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Canada's Green 2010 Olympic Games

Fuel-cell buses, eco buildings, ‘zero waste’—Canada takes Olympic eco to next level.

A dump of white, a glut of gold and a whole lot of green—that’s the preferred colour palette of the 2010 Olympic and Paralympic Winter Games to be held in Vancouver and Whistler, BC. And while Olympic organizers are counting on Mother Nature to deliver the snow and Canadian athletes the medals, they’re working hard behind the scenes to deliver the greenest games ever.

The 1994 Lillehammer Games were the first to embrace the concept of responsible environmental practices. And subsequent Olympic venues have, to a greater or lesser degree, continued the tradition. But the BC-based Vancouver Olympic Organizing Committee (VANOC)—the first to apply sustainability principles and practices to the planning, convening and legacy of the Games—wants to set a new gold standard for eco-friendly Games.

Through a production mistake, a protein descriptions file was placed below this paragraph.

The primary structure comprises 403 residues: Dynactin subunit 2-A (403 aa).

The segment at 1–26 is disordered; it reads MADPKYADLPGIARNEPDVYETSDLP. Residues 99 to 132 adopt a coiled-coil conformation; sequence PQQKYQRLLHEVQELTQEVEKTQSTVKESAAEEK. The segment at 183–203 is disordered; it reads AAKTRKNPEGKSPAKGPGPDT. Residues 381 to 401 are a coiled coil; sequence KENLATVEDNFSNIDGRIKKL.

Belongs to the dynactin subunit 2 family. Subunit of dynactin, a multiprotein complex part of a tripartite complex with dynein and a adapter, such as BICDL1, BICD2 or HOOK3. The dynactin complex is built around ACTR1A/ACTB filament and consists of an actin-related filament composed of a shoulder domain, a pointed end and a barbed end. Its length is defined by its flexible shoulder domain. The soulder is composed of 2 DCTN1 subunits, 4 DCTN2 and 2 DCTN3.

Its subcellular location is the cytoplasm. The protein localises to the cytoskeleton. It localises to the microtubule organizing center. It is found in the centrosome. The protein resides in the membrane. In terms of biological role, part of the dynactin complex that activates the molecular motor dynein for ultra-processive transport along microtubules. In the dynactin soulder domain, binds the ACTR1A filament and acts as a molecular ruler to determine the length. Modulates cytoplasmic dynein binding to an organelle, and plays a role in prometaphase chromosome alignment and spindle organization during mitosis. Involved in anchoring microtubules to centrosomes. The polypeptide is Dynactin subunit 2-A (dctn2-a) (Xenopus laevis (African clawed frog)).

VANOC has publicly committed to conserving natural resources, preventing pollution, plus protecting and enhancing marine and forest ecosystems. What’s more, the committee is ensuring that all new buildings follow rigorous Leadership in Energy and Environmental Design (LEED) principles, and that existing buildings are upgraded to improve energy efficiency.

Transport is also priority. VANOC is working to provide low-impact, low-emissions transportation choices, most notably deploying a hydrogen fuel cell bus fleet that will be left to the local community for use post Olympics.

A “zero waste” policy requires stringent waste-management standards to minimize environmental impact. Just one example: workers will mix wood waste from the Nordic events site with wildflower seeds and sprinkle anywhere soil has been disturbed to encourage growth and limit soil erosion. Who said Canucks were all about the gold?

By Julie Ovenell-Carter